A large part of ‘Man with a Movie Camera’ was shot during 1928 in Moscow, Kyiv, and Odesa. Vertov had been hired by VUFKU (the All-Ukrainian Photo-Cinema Directorate, in Kyiv) in 1927 after being sacked from Sovkino, the Russian equivalent, for being over budget on his film ‘A Sixth Part of the World’ (1926), and for refusing to present a script for ‘Man with a Movie Camera’ (which he had no intention of writing). His first commission from VUFKU in 1927 was ‘The Eleventh Year’, a short propaganda film about the development of the electricity industry as part of the young Soviet Union’s drive to develop the backward country (ahead of Stalin’s first Five Year Plan which began in 1928). It was clear that Dziga Vertov was already planning ‘Man with a Movie Camera’ as several of the sequences for the latter were shot at the same time as those for ‘The Eleventh Year’ (with a Debrie Parvo Model K 35mm hand-cranked camera, not the later Model L used on MwaMC – see my blog post on the cameras in ‘Man with a Movie Camera’). Professor MacKay has also seen notes to suggest footage for MwaMC was filmed at the same time as ‘One Sixth of the World’, but it seems that none of this footage was included in the later film.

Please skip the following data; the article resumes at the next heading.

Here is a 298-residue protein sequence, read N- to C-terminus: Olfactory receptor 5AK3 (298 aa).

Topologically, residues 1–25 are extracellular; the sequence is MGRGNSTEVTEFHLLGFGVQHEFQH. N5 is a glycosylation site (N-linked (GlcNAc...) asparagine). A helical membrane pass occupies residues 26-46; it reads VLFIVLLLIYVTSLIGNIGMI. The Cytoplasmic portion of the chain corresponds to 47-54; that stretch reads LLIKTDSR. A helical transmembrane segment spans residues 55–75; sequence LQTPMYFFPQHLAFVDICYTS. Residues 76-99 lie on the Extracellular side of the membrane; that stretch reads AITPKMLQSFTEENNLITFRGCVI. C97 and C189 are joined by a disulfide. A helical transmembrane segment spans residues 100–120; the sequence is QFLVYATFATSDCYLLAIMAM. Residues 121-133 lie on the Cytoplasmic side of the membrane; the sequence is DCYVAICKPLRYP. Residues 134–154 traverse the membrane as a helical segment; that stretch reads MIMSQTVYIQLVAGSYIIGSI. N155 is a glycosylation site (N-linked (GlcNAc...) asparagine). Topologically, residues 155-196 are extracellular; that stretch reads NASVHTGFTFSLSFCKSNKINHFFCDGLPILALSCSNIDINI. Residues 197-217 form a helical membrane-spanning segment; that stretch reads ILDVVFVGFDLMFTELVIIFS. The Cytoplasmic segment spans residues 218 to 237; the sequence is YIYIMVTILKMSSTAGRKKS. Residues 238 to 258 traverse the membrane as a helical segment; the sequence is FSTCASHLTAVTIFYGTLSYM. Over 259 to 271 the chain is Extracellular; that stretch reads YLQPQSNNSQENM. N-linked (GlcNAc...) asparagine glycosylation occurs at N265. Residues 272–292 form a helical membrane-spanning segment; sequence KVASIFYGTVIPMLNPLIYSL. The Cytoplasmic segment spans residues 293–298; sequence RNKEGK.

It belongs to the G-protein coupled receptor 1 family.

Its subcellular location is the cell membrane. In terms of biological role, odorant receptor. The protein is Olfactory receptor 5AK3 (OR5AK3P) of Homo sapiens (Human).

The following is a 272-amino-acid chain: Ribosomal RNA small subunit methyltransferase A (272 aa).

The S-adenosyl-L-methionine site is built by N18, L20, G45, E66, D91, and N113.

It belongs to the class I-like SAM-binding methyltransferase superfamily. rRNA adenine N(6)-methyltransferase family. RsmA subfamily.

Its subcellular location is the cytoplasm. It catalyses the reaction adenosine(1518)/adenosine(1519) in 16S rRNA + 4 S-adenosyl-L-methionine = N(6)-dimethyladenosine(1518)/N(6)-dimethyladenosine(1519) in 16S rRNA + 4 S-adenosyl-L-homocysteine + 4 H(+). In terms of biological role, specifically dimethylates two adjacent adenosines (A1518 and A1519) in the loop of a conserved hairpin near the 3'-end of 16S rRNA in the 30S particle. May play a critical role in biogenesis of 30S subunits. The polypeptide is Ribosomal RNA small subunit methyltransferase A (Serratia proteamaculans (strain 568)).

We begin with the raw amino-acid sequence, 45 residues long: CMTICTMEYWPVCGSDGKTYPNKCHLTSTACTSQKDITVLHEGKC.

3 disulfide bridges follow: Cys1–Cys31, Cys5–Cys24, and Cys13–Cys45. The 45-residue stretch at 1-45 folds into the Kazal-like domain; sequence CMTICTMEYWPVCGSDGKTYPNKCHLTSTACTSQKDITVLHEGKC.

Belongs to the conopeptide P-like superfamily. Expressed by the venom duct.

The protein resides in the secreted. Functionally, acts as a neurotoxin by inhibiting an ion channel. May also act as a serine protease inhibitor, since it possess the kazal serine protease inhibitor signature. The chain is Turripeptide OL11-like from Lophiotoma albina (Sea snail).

As with his previous films, Dziga Vertov worked with his wife Elizaveta Svilova as editor, and his brother Mikhail Kaufman as cinematographer*, calling themselves in Soviet style ‘The Council of Three’. For obvious reasons Kaufman, as the eponymous ‘Man with the Movie Camera’, was being filmed by others, whose superb work is seldom credited, not least on the original film titles! Professor MacKay notes in his Academia paper (footnote #22) that the other cameramen whose footage was used on MwaMC (including that taken during ‘The Eleventh Year’) were: Boris Tseitlin, Konstantin Kuliaev, and Georgii Nikolaevich Khimchenko. In Dziga Vertov’s diary entry of June 22nd 1927 written in Zaporozh’e during the filming of ‘The Eleventh Year’, he mentions two other members of the crew ‘Kagarlitsky’ and ‘Barantsevich’, presumably one or both behind the camera shooting Mikhail Kaufman in the mine sequences.
*Mikhail Kaufman’s creative contribution to this and earlier films is increasingly recognised (eg the excellent essays about him in the Dovzhenko Centre’s recent book, ‘Ukrainian Dilogy’ 2018).